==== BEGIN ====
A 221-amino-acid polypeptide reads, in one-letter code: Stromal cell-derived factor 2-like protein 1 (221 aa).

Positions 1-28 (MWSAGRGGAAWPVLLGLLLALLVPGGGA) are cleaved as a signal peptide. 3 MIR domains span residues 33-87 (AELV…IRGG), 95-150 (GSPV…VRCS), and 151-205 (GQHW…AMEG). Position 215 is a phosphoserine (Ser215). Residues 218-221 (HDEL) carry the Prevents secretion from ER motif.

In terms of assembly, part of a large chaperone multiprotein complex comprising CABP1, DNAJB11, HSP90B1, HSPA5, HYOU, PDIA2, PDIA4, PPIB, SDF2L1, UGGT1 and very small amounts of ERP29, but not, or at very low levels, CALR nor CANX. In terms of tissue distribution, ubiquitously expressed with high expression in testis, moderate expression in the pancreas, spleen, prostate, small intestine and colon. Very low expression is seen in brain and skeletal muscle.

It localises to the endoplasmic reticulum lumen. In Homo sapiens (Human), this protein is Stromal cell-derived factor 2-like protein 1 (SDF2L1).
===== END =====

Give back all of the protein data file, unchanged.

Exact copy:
A 221-amino-acid polypeptide reads, in one-letter code: Stromal cell-derived factor 2-like protein 1 (221 aa).

Positions 1-28 (MWSAGRGGAAWPVLLGLLLALLVPGGGA) are cleaved as a signal peptide. 3 MIR domains span residues 33-87 (AELV…IRGG), 95-150 (GSPV…VRCS), and 151-205 (GQHW…AMEG). Position 215 is a phosphoserine (Ser215). Residues 218-221 (HDEL) carry the Prevents secretion from ER motif.

In terms of assembly, part of a large chaperone multiprotein complex comprising CABP1, DNAJB11, HSP90B1, HSPA5, HYOU, PDIA2, PDIA4, PPIB, SDF2L1, UGGT1 and very small amounts of ERP29, but not, or at very low levels, CALR nor CANX. In terms of tissue distribution, ubiquitously expressed with high expression in testis, moderate expression in the pancreas, spleen, prostate, small intestine and colon. Very low expression is seen in brain and skeletal muscle.

It localises to the endoplasmic reticulum lumen. In Homo sapiens (Human), this protein is Stromal cell-derived factor 2-like protein 1 (SDF2L1).